There is little question that customer experience is now recognized as an important business investment. But who is truly in charge of CX? Which channels are the most critical? And how is the impact of this investment measured?
A recent study by the Economist Intelligence Unit reveals the global discussion around customer experience management and investment is as varied as the countries themselves. What does matter universally? C-suite — especially CEO — leadership in driving customer experience initiatives produces real business results. The study finds that delivering great CX isn’t just the right thing to do, but that prioritizing CX delivers better revenue growth, profitability, and customer retention.
The Economist Intelligence Unit’s study surveyed C-suite executives across Asia Pacific, North America, Europe, and Latin America about the importance of customer experience in their organizations. Researchers asked a series of questions including how companies planned to invest in customer experience, who was in charge (or at least thought they were in charge) of CX, and whether or not they measured the ROI in this area.
What’s the bottom line? Executive managers at the C-suite level, particularly CEOs in North America, need to take more meaningful (as opposed to symbolic) ownership for the investment of CX initiatives. The more involved the CEO is, then the greater the value placed on CX by the organization overall, the more the ROI is measured, and the more employees understand the growing importance of CX on digital channels. The study suggests that CEOs generally believe they are responsible for CX (72% of CEOs report that the CX is ultimately up to them). However, their C-suite colleagues largely disagree that CEOs are the true leaders — in fact, only 28% agree with their bosses —which means that CEOs need to reconcile a serious disconnect between their belief in commitment to CX and the actual perception by their organization.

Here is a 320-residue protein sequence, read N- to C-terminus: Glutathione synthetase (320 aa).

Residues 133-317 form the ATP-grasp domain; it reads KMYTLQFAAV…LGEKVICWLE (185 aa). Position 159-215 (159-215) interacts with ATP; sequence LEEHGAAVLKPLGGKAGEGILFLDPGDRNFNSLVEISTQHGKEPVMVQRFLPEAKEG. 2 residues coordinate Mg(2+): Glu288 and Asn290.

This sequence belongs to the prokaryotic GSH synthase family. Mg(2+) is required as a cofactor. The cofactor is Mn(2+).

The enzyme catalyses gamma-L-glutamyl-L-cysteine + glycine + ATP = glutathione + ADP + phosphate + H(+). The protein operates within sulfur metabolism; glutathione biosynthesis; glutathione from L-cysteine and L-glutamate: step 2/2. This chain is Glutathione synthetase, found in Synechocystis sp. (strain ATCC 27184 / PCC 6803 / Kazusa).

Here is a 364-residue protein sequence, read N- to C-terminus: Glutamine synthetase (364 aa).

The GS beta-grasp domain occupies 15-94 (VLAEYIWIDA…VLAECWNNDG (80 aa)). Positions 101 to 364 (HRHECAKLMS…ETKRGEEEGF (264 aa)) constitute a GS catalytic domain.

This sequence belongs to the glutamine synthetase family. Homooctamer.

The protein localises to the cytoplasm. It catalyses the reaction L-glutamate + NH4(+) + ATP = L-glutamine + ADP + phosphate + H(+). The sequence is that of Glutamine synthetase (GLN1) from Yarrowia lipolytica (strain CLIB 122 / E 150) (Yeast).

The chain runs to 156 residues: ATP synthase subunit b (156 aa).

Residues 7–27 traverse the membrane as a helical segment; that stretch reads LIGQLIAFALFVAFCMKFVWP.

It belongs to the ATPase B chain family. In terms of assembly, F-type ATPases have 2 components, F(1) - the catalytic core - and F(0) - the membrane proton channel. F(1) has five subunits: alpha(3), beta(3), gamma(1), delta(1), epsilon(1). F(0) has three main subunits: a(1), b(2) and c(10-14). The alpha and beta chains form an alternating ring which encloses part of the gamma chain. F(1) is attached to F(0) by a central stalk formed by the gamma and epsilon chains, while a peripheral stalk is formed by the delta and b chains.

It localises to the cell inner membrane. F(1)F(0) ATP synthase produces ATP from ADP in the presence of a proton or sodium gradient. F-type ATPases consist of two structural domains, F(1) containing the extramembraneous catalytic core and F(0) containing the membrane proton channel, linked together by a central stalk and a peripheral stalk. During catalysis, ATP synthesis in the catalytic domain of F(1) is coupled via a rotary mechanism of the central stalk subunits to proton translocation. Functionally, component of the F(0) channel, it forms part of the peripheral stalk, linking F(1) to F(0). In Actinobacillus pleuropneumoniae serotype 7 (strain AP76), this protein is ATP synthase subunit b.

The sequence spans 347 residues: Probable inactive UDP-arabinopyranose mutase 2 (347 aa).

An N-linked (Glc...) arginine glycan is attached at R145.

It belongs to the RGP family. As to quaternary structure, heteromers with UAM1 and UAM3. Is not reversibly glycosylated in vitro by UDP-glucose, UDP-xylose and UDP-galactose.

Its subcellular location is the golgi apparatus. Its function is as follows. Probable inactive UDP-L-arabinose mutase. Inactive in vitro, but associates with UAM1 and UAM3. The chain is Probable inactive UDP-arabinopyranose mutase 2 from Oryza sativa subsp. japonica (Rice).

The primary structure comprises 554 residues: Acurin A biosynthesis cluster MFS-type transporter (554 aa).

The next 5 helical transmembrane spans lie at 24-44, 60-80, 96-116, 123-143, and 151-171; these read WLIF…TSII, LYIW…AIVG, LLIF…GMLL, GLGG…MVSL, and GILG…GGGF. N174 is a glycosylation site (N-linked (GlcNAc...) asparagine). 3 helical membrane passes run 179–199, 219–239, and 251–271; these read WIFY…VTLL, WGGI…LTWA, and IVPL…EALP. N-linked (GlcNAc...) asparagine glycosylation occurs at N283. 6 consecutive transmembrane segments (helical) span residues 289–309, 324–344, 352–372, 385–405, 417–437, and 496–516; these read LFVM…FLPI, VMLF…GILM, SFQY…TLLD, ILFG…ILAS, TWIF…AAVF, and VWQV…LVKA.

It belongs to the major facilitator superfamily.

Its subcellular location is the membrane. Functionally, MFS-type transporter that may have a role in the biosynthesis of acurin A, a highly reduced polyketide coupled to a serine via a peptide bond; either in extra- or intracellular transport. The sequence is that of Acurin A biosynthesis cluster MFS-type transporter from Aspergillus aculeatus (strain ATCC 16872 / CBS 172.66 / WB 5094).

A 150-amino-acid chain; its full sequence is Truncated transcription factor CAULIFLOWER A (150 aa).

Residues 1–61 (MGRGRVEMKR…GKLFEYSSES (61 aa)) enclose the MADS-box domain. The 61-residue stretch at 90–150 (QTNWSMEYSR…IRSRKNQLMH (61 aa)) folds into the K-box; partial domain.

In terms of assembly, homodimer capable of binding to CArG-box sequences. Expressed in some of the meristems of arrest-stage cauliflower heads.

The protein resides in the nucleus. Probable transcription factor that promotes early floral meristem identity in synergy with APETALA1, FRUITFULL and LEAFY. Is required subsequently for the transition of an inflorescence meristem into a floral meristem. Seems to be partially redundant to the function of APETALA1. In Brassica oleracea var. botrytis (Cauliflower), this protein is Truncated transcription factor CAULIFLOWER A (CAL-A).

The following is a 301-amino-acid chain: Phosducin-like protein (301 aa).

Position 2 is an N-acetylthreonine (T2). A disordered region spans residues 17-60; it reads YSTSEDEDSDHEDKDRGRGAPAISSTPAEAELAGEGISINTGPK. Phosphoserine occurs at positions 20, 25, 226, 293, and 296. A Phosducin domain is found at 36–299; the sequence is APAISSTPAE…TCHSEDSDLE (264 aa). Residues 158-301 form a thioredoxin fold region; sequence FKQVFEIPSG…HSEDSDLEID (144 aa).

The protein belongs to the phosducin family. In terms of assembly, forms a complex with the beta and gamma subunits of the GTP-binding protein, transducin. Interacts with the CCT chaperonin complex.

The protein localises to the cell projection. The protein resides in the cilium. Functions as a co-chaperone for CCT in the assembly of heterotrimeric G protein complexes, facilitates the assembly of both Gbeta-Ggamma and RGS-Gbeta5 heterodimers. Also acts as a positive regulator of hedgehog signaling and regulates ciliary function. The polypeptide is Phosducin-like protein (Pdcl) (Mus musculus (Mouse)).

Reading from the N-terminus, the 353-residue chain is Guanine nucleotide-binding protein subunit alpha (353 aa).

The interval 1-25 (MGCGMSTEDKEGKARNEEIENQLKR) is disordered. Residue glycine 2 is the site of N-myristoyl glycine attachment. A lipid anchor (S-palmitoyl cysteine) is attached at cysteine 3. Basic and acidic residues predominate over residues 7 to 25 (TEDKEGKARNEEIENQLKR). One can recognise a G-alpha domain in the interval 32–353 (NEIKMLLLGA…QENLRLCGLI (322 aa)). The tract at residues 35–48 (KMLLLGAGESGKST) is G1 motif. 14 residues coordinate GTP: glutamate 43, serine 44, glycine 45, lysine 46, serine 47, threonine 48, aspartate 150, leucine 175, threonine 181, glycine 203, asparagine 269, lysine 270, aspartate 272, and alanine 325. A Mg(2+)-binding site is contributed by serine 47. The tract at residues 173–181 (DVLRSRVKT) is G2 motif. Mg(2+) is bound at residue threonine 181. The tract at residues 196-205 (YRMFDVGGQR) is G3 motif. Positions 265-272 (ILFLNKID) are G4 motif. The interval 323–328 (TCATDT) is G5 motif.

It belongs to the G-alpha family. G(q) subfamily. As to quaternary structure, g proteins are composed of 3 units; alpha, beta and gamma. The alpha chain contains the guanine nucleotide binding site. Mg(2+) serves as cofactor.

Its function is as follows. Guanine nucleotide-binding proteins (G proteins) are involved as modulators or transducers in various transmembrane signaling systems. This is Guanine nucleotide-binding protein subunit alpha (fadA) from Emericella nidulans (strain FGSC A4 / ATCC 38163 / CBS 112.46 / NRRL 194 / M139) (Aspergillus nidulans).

But it’s not just about blanket executive involvement, it’s about how and where they get involved in ways that will make the most impact. Based on the research, here are three ways that senior management can more meaningfully participate in customer experience initiatives within their own company:
(1) Focus on Increasing Digital Support, Especially in Retail
Face-to-face interactions with customers are a dying mode of communication. It’s increasingly vital that C-level officers focus on CX via web-based channels (including social media, online chat, and web self-help). While 45% of those surveyed think that currently face-to-face is most important, only 37% think that will be true in three years. So where’s the uptick? Social media, which is anticipated to rise as a CX channel from 27% to 35%, followed by online assistance (from 33% to 39%). The biggest believers in social media are those in retail, where more than half of respondents in that industry (54%) think that social media is the most important customer experience platform. Within the C-suite, CIOs should play a major role here, as they can drive the technological developments necessary to move forward a company’s ability to respond across all online channels.